On 14 July 2015, Apple’s mobile payments system Apple Pay was finally launched in the UK after a huge amount of build-up and excitement.
At the time of launch, Apple Pay was supported by several of the UK’s biggest financial institutions – including Royal Bank of Scotland, Santander, Natwest and Nationwide – along with thousands of supermarkets, restaurants, hotels and retailers.
The system was initially launched in the US the previous October and, although there were some initial concerns around identity theft, it enjoyed a strong start to life in the States as the likes of Disney, McDonalds and Subway jumped on-board early.
Initial reviews were largely positive and industry professionals were understandably excited about Apple Pay’s potential as it rode the crest of a growing mobile payments wave. Mix this in with Apple’s loyal fan base and its power in the consumer market and it’s easy to see why its competitors might struggle to keep up.
Mobile payments – The story so far
In the months since its launch, Apple Pay has continued to grow. Lloyds Bank, Halifax and HSBC have all signed up for the service – along with thousands more UK retailers and the limit has risen from £20 to £30. The Asda supermarket chain is now testing the service despite its US parent Walmart not supporting Apple Pay.
Its early success has been helped by the growth of the mobile payments industry, both in the UK and abroad. According to a survey published in July by nVest Ventures, millennials are driving the trend, with 26 per cent saying paying with cash was inconvenient, 41 per cent saying they are interested in using mobile payments and 58 per cent expressing a desire for a mobile service that shows their spending habits.
This has led to fierce debate as to whether mobile solutions such as Apple Pay, Google Wallet and Android Pay really will trigger the start of a cashless society. Jeremy Nicholds, executive director of mobile at Visa Europe claimed that we are approaching a “seismic shift from plastic to digital” and others have gone so far as to suggest that Apple can rule the sector through in-app payments.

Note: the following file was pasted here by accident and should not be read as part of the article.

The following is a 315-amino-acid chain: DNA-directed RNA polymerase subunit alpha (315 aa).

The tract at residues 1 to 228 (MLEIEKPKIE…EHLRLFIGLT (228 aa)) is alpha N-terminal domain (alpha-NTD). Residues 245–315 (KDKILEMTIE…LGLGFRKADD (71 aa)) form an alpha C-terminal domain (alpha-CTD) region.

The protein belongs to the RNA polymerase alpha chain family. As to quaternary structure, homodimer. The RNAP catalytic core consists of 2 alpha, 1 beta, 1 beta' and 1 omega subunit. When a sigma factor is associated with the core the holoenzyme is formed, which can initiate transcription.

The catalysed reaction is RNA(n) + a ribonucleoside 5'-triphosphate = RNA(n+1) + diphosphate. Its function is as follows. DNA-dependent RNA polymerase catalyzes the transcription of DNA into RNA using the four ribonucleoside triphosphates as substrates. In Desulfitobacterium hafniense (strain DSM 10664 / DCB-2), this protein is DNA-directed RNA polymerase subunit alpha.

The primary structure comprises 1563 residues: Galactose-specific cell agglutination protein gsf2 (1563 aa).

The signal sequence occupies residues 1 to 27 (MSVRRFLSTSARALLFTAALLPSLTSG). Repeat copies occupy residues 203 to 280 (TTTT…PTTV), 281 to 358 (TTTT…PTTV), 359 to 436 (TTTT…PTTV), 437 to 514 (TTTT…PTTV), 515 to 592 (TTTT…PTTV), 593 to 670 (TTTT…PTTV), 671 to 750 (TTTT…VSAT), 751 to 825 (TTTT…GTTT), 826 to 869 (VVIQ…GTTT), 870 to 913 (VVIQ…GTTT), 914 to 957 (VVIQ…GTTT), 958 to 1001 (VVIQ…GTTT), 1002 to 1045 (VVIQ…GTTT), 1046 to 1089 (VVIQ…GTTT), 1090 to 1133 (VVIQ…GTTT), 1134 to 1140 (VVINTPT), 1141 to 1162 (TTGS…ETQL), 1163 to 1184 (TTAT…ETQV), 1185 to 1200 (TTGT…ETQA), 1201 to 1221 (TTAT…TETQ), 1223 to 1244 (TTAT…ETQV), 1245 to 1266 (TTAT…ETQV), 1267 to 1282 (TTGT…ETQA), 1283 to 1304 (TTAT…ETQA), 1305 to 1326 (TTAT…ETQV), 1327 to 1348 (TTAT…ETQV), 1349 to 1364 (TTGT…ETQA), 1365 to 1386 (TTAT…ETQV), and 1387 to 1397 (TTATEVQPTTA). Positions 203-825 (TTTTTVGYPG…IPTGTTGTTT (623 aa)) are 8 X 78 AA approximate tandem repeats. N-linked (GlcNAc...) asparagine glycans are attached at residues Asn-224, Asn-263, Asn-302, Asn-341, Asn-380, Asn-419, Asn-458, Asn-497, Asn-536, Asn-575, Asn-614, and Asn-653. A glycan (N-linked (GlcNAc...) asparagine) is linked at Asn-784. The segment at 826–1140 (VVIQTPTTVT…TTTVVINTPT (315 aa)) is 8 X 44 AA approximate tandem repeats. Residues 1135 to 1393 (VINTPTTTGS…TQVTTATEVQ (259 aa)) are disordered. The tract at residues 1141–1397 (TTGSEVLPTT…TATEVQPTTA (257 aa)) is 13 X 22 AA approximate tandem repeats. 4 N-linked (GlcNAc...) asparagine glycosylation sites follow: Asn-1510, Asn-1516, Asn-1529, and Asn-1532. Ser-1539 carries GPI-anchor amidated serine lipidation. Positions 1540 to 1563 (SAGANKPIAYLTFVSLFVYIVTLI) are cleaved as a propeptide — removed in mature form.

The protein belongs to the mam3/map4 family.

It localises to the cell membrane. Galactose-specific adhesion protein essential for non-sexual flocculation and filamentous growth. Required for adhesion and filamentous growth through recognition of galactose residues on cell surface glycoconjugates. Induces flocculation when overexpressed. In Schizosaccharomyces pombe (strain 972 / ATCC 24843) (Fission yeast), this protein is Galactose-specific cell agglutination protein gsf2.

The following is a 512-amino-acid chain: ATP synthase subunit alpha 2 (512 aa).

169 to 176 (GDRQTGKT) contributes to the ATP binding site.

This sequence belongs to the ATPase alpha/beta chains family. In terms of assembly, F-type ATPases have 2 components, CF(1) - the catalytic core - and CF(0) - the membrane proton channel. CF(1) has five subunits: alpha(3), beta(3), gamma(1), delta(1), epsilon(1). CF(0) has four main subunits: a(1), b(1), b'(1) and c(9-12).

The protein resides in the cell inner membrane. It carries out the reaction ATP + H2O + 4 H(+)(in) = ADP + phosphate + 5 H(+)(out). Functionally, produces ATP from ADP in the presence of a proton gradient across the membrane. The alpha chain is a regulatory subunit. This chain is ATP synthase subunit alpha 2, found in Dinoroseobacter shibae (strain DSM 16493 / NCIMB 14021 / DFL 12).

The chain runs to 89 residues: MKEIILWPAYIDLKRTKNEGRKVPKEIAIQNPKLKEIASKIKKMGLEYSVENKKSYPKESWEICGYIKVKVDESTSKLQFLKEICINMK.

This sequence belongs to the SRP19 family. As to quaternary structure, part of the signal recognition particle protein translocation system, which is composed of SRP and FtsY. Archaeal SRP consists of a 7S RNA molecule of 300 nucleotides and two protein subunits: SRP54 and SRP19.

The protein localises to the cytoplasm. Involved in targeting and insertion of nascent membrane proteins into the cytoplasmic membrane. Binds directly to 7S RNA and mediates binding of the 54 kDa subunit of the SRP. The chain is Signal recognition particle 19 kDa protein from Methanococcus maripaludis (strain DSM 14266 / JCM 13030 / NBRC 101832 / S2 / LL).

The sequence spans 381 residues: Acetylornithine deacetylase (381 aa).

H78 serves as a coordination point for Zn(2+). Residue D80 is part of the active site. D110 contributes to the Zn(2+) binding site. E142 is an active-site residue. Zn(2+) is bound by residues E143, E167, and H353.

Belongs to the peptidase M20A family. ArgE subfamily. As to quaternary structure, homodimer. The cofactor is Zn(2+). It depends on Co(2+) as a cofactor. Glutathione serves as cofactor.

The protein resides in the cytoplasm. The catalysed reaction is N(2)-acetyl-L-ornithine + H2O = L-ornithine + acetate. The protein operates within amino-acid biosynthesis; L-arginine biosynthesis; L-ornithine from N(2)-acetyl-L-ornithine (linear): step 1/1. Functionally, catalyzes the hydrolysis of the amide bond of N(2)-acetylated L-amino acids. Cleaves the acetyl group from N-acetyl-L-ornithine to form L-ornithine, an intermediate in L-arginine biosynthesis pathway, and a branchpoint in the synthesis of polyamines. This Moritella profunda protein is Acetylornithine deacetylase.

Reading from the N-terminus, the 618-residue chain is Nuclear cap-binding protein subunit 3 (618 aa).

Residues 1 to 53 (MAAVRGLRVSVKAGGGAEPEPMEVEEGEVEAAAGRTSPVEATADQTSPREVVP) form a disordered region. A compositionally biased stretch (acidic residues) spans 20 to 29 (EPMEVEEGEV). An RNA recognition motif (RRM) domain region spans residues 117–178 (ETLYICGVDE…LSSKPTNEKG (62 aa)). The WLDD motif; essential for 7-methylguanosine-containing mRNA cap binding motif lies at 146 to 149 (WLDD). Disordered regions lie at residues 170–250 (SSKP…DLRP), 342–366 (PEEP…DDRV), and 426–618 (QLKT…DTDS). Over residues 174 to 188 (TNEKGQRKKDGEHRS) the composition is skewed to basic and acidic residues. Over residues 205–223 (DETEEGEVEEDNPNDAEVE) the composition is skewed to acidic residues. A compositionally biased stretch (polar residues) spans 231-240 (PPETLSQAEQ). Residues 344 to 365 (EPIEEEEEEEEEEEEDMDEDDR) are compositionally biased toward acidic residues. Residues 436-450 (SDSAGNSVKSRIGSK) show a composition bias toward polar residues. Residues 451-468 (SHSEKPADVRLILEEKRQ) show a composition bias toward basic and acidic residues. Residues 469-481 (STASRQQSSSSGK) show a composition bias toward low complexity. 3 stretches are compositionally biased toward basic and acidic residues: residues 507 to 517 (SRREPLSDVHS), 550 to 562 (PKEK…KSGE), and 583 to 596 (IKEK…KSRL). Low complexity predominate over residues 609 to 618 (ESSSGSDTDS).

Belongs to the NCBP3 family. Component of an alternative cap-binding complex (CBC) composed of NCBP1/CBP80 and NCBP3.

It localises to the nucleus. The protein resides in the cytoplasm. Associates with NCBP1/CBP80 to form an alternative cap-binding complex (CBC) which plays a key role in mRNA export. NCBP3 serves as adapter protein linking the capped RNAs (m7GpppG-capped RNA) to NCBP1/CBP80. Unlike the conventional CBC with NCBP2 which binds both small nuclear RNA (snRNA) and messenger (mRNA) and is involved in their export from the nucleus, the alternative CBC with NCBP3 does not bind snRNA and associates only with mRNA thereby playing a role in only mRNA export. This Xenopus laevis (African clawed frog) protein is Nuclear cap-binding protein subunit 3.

Read more: Apple Pay and TFL: A new wallet-less era
Although it won’t happen overnight, current trends certainly point towards cash being on the way out. Non-cash payments have already overtaken cash payments in the UK and, unless its rivals catch up fast, it’s looking likely that Apple will be at the forefront of the cashless revolution. As Apple Pay rolls out to more countries - it launched in France in July 2016 - it will become an increasingly popular option for travellers.
Benefits for businesses
Of course, it’s not just consumers that are able to enjoy the benefits of digital payments. There are also some serious advantages for businesses, from small startups all the way up to large enterprises.
US business owners that have embraced mobile payments are growing three times faster than the national average and it’s in the retail sector where going contactless can have a real effect. For example, the time-consuming transactions of old involving digging through a wallet to find the right card or correct amount of cash will be a thing of the past, so those retailers that experience a regular lunchtime rush will be able to get through significantly more customers in a shorter period of time.
Furthermore, Apple Pay also provides a fresh tool for digital marketers, enabling them to collect customer data to build detailed purchasing habits, engage with customers through personalised promotional content and reach more potential customers through in-app purchases.
Businesses, however, need to recognise that Apple Pay is only one mobile payment option and others like Samsung Pay are, thanks to the manufacturer's market penetration, also growing fast.
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